I know all games do this to some extent, but MMOs definitely refined the process. I think that’s part of the reason so many games launch with insane hype and crash so quickly. We want something new that provides the same high we first experienced with the genre, but nothing will ever live up to it.

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Daniel Reasor

There was a time when I felt like I was pressuring myself to log in to Star Trek Online every day in order to refine my daily allowance of dilithium currency, whether I had any use for it at the time or not. The stuff you spend dilithium on casts so much that it’s weeks of waiting to save the stuff up if you don’t have a good supply on hand. I think the option to spend Zen for dilithium on the exchange probably does more to drive real money transactions in that game than ships do.

Andy McAdams
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Andy McAdams

This is weird (and why I think the gaming disorder classification is problematic) because someone just looking at numbers and my decision making might incorrectly arrive at a “gaming disorder” conclusion. I play games more than I do any other single task other than work my day job. There are times when instead of going out and being social, I would rather stay home and play games, and I make that decision.

But gaming is also my primary recreational activity. I don’t really care about TV (I mean, I’m 34 and 9/10x you’ll find Teen Titans Go or Spongebob on if I’m controlling the TV). But I also read a crap ton, I write on the side, I intensely exercise around 5-6 hours every week. I cook dinner, I’m successful at work. I just also happen to play, on average, about 30-40 hours of video games a week.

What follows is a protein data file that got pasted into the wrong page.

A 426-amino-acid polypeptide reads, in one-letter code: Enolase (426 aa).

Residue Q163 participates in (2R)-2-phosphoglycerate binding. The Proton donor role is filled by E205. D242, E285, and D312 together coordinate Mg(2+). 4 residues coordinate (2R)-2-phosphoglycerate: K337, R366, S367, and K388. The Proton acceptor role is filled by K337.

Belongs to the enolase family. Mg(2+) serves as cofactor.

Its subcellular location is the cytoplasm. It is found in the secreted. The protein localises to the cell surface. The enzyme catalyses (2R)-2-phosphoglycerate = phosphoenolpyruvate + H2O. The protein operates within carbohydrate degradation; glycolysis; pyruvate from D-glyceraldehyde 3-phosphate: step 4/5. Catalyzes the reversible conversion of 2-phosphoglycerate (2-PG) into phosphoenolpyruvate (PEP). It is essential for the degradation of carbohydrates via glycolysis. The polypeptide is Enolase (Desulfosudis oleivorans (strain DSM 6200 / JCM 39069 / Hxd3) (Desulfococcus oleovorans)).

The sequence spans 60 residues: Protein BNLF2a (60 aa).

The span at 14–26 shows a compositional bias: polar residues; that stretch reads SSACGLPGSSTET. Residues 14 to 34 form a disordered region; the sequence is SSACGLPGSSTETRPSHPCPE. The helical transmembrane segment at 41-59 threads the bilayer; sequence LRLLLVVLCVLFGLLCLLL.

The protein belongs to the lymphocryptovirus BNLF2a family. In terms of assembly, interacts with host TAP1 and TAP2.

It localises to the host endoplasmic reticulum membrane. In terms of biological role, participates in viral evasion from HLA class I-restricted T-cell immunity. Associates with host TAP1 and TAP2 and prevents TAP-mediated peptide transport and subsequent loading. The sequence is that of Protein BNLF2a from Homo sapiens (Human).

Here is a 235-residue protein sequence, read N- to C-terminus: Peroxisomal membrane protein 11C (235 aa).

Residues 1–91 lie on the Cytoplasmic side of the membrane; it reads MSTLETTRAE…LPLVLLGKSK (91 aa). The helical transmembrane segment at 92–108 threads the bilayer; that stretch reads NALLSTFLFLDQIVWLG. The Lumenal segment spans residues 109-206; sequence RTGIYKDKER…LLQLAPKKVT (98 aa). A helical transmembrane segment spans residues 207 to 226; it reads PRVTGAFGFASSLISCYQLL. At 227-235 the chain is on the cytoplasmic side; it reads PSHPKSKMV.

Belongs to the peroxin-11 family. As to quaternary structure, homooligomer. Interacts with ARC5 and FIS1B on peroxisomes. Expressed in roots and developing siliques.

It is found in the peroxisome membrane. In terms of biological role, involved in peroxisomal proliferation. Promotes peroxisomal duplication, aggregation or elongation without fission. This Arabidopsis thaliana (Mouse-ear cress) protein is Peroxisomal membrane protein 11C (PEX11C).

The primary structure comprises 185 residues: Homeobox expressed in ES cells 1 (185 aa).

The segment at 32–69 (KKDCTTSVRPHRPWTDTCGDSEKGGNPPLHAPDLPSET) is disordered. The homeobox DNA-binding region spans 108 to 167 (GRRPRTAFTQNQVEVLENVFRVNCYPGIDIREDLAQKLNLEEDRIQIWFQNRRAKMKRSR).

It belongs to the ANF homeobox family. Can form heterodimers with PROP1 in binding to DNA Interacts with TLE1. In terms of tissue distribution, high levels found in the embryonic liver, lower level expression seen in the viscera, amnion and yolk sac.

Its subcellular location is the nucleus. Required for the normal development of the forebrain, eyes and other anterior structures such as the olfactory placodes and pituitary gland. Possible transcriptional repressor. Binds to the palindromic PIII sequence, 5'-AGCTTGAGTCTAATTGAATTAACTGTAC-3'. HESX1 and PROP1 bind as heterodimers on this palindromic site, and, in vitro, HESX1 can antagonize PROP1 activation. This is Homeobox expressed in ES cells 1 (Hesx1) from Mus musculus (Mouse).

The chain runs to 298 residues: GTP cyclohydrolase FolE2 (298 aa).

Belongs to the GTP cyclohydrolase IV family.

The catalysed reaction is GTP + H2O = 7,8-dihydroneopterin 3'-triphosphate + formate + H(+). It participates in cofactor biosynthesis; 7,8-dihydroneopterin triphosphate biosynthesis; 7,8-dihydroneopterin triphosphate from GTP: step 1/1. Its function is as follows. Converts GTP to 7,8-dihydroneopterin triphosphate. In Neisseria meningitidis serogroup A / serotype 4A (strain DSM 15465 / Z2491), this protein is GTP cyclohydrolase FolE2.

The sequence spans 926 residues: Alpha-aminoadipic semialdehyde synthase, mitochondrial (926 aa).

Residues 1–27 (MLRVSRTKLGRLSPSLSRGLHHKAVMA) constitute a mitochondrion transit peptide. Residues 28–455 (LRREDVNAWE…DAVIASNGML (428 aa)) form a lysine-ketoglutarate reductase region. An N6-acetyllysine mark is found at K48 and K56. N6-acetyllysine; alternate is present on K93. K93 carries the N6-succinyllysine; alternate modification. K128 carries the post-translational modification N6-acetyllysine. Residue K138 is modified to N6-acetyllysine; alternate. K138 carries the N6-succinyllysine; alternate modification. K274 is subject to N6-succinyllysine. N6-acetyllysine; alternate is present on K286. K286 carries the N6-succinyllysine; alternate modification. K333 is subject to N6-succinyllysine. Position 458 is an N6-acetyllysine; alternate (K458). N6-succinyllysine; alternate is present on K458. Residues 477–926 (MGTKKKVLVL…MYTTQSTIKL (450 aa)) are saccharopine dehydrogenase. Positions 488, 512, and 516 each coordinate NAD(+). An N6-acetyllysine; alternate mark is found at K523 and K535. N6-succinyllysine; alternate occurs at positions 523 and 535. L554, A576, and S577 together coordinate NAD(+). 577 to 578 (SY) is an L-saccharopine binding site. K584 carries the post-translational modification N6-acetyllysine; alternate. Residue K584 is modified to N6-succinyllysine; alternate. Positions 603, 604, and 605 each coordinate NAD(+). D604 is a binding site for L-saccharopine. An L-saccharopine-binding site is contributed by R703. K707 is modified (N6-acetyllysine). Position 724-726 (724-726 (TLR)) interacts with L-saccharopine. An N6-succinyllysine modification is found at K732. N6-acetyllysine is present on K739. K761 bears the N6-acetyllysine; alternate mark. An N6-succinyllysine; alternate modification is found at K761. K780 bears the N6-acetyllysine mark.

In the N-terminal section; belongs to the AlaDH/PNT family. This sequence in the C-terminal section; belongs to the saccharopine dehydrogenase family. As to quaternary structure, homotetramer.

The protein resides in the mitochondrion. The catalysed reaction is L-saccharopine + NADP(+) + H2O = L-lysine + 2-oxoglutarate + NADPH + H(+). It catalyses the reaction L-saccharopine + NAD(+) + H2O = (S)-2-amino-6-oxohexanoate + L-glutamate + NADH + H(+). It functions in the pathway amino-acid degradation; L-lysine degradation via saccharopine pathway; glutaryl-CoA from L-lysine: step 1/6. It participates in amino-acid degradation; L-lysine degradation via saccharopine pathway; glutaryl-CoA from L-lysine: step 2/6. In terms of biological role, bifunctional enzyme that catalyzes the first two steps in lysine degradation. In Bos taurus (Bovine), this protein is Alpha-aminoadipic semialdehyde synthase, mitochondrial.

I dunno, I’ve never felt entrapped or compelled, but I feel like someone would assume I was based on the amount of time I spend gaming.

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Alex Willis

Very much a similar situation on my end (although my numbers are more like 20 hours a week). It’s the WAY I play that I struggle with, as I definitely exhibit compulsive tendencies while playing. And those kind of behaviours are the sort that, maybe if I had less self-control, could easily spiral outwards.

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Toy Clown

I have this thing inside of my brain that causes me to go nuts when things become tedious and monotonous, and EQ1 raiding broke me in the sense that I have a hard time sitting in my chair if I’m forced into gameplay that lasts over 30 minutes to an hour. When I hit a certain point in an MMO, which is usually ‘endgame’, I tend to take a step back and ask myself, “Am I really finding this fun?”

In fact, it was EQ1 that was the last game I think I was addicted to, in any sense. I really, desperately wanted top-end gear and was in a high-end raiding guild. But the constant carrot-dangling on a stick that game designed didn’t reward very well. Sometimes I think Asian MMOs copied the original EQ design when they created their unrewarding grind fest games.

What finally broke my addiction to EQ1 was when we went into Fear to farm a rogue epic weapon piece, which shouldn’t have taken more than an hour or two tops, and it resulted in an 8-hr nightmare over-and-over again corpse run where I lost a level, and was up until 5am on a work day. My husband at the time was pissed off. We fought when he tried to pull the plug on the computer to get me off of it. I overslept and didn’t make it into work and got fired. Not to mention that my husband removed EQ from my computer as well.

So yeah, things like that have a way of causing “aversions” in my behavior when I feel an MMO is trying to lock me into compulsive/addictive behaviors. High-stress events, like fighting with a spouse and losing a job, definitely snap my focus back to where it needs to be and gaming no longer interferes with my real life.

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John Mclain

I used to be somewhat addicted to mmos, however amusingly enough I was cured of that addiction by the MMO industry itself, as the quality and number of mmos plummeted into the abyss I found myself being tapered off of them entirely. These days I don’t even play mmos anymore, but keep an eye on the industry still.

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Eboni

Due to my depression, I tend to escape into MMO worlds way too much. When I played Neverwinter I got sucked into a cycle of logging in to do dailies and every so often during the day to pray and mess around with my professions. Also I get really into to fantasy life type games like Mabinogi and sandboxes and can play all day if I’m not super careful.